The board of one of the rugby league's oldest clubs have resigned following a furious backlash at plans to change names.
Supporters, backed by local councillors, reacted with fury at the proposal to change Swinton Lions to Manchester Lions.
Today the board of directors of the club, which in January celebrated the 150th anniversary of its first ever match, announced they had resigned, citing threats of violence.
The decision throws the immediate future of the club into turmoil, although the planned change of name has disappeared with the exit of the board.
Most fans still identify with Swinton even though the club played its last match there in 1992 when its ground was demolished.
It has been nomadic for the last two decades using grounds at Moor Lane in Salford, Sedgley Park's home in Whitefield, Bury FC's Gigg Lane, and the former Willows ground in Weaste.
The club currently plays its home games at Heywood Road in Sale - the home of rugby union side Sale FC.
The directors had said the name change was required to appeal to a wider audience and ensure the club's financial position with the rugby league world cup due to take place in England in 2021, mostly in cities across the north.
In a statement released on Friday, the board of directors of Swinton Lions insisted there had been as much support as opposition to the idea and accused councillors of fuelling the opposition.
They said: "We have to expect criticism and challenge. However, the behaviour of a number of fans has been appalling, including threats of violence towards board members. That does not belong in any club and is shameful."
Last week the M.E.N. reported how nine local councillors and Salford's City Mayor, Paul Dennett, had written a letter to the club's board objecting to the proposed switch.
The directors say they decided to resign after they reached out to councillors and supporters but were blanked in what they regarded as a 'vote of no confidence'.
Their statement says: "As custodians of this great club over the last two years, we are proud to have delivered financial stability and a platform for the most successful season of the last 21 years on and off the field.
"It’s been well documented of the boards intention to build a truly sustainable model that will see the Lions thrive in a time of seismic change within the sport.
"The response to the change of the playing name to Manchester Lions has been significant. There has been resounding support but, as expected, equal opposition.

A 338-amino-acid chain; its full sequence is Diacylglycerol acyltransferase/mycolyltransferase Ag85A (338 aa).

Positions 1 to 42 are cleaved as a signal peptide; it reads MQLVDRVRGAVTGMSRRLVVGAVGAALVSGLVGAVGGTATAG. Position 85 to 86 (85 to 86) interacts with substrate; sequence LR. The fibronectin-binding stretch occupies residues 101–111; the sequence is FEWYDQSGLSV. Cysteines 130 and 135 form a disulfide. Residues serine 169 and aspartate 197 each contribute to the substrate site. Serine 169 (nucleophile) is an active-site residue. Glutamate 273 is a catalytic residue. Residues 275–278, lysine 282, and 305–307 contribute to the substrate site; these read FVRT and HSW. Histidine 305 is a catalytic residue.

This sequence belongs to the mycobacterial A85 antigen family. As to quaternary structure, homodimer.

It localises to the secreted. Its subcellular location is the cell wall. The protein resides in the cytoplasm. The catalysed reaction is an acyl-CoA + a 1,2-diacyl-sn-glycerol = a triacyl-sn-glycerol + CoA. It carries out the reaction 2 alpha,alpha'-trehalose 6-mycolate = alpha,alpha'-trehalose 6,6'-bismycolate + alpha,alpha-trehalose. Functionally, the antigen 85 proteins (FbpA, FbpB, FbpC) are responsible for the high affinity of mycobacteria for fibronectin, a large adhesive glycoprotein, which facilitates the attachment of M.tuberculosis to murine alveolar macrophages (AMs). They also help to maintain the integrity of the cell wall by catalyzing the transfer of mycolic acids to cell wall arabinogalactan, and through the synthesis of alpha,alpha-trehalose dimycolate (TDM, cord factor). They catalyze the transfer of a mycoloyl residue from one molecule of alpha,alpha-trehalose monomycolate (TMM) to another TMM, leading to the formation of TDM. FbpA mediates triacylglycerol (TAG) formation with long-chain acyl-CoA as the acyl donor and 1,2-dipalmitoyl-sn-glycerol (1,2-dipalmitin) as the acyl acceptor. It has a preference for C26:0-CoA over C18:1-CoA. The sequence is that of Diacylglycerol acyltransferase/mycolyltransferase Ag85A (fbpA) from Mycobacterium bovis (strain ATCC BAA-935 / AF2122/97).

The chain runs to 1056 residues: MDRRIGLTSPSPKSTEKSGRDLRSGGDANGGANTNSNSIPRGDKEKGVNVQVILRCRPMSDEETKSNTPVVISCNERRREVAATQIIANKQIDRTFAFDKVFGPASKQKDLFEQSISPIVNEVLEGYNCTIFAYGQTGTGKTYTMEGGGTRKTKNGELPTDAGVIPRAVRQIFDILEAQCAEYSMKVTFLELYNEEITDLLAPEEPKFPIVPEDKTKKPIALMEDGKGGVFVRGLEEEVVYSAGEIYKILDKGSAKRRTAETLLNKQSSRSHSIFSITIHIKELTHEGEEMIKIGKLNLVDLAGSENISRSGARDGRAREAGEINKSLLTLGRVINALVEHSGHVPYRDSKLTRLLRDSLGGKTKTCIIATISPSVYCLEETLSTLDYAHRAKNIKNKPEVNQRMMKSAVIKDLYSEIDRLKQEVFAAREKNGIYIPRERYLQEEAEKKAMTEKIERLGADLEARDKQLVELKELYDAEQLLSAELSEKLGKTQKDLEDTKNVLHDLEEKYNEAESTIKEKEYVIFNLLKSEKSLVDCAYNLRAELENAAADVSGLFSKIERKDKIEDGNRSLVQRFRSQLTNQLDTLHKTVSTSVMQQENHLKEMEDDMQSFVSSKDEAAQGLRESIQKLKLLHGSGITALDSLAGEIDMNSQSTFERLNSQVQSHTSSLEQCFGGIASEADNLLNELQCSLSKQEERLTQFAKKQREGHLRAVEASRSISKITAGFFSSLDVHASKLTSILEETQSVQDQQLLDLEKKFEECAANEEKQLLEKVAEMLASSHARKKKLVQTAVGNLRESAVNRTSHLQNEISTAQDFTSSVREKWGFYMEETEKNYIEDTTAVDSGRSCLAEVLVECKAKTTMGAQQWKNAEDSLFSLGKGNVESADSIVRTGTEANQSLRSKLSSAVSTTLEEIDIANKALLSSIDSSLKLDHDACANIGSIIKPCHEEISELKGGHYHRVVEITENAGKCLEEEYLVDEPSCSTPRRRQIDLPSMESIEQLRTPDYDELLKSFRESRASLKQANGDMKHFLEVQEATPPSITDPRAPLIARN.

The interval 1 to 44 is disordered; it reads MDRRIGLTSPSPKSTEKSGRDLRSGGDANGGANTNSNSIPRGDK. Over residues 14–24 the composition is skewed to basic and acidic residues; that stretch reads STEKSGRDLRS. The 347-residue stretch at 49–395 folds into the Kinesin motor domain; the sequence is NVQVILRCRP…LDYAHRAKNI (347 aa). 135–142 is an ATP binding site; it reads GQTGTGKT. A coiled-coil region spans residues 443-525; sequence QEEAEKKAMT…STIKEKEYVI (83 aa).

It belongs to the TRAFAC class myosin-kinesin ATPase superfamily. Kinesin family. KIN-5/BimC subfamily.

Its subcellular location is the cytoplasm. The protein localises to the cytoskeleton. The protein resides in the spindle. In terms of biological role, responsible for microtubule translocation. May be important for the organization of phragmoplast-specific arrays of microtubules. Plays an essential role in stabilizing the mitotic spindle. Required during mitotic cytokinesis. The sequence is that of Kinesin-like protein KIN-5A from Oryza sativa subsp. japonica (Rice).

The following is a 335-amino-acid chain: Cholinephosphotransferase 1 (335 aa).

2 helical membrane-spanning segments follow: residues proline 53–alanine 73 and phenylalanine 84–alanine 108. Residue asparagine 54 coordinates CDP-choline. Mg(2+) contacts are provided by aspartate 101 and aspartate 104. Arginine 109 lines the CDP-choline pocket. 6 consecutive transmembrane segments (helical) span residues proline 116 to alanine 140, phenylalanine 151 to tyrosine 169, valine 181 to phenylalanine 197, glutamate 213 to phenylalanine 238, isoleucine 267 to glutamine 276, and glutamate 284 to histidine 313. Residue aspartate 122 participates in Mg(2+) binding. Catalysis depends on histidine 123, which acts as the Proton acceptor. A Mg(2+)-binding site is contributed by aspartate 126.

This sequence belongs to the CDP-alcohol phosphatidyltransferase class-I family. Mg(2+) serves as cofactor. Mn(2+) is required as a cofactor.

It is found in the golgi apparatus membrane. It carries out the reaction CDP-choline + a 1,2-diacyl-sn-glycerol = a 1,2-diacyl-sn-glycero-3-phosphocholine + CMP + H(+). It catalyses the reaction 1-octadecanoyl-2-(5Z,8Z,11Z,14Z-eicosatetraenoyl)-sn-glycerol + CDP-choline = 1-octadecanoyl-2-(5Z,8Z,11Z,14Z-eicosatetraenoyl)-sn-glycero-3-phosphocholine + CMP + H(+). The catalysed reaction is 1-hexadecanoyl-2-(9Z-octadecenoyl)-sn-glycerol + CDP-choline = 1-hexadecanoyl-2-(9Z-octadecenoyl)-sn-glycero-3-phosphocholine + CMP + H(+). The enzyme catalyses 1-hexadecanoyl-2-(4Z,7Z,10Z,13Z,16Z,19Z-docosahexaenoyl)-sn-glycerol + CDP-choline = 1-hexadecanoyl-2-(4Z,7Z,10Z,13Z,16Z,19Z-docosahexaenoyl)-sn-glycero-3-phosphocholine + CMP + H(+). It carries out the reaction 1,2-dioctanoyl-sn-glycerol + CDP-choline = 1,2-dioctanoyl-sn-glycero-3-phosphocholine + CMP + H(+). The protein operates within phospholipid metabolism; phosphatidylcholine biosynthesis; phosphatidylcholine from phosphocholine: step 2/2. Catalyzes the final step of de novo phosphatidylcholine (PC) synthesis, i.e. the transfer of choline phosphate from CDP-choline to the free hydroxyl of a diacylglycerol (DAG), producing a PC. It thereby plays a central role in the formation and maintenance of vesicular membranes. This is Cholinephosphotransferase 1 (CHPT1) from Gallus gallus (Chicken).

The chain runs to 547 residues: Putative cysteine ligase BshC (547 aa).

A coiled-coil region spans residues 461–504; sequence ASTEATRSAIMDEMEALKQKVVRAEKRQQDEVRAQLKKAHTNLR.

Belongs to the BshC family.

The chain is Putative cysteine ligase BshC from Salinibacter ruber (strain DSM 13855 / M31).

"On the point of opposition, as a board, we have to expect criticism and challenge. However, the behaviour of a number of fans has been appalling, including threats of violence towards board members. That does not belong in any club and is shameful.
"Opposition was fuelled by the actions of the Mayor of Salford and councillors of Swinton and Pendlebury releasing a letter objecting to the board's plan. The board met this with an open mind, responded with (the) request for an urgent meeting, but to date had no reply.
"Following the board letter to the Swinton Lions Supporters Trust asking for its position we have, to date, not received the formal support of The Swinton Lions Supporters Trust. As such we take this as a ‘Vote of No Confidence’ in the plan and the board itself.
"Finally, it saddens all members of the board that their integrity and motives are questioned. We collectively contribute substantial time, money and resource to make this club the best it can be, for the club. Most of all for enjoyment and the family culture. This has unfortunately gone.
"Having assessed all of the above, tt is with regret that the board of directors of Swinton Lions RLFC Limited resign their position with immediate effect."
The board will ask the supporters' trust to take the club forward and have installed Stephen Wild as interim director until a new board takes over.
Coun Stuart Dickman, whose father, Colin played second row for the Lions from 1975-76, said last week: "I'm fuming. Social media is awash with the anger of the fans, 90 per cent of whom do not want this.
"There has been no real consultation with the fans. A week ago when it became known that the club were thinking of changing the name, they said they would let the fans see the reasoning behind it.
"Now it appears they have just gone ahead with it having spoken to a select number of fans - but ignoring people who have followed the club for decades.
"I have spoken to fans and friends and family of Swinton legends and they have told me tomorrow (Sunday) is the last match they will ever go to."
The club was formed in 1866 and their first recorded game was on January 2, 1869, against Lancashire Rifle Volunteers.
In the century and a half that followed, they have flirted with glory and liquidation.
A clutch of great players have included Welsh international Danny Wilson - father of Ryan Giggs.
Alan Buckley, Ken Gowers, and Albert Blan were the heroes of the back to back championship winning teams of 1963 and 1964.
In 2016 it was hoped that as early as 2019 the club could return to a stadium in Agecroft, 27 years after leaving Station Road.
The club had acquired the lease for an eight acre site and work was underway with design consultants conducting a feasibility study of options.
They had hoped to win back a generation of fans after losing them during their years ‘on the road’.
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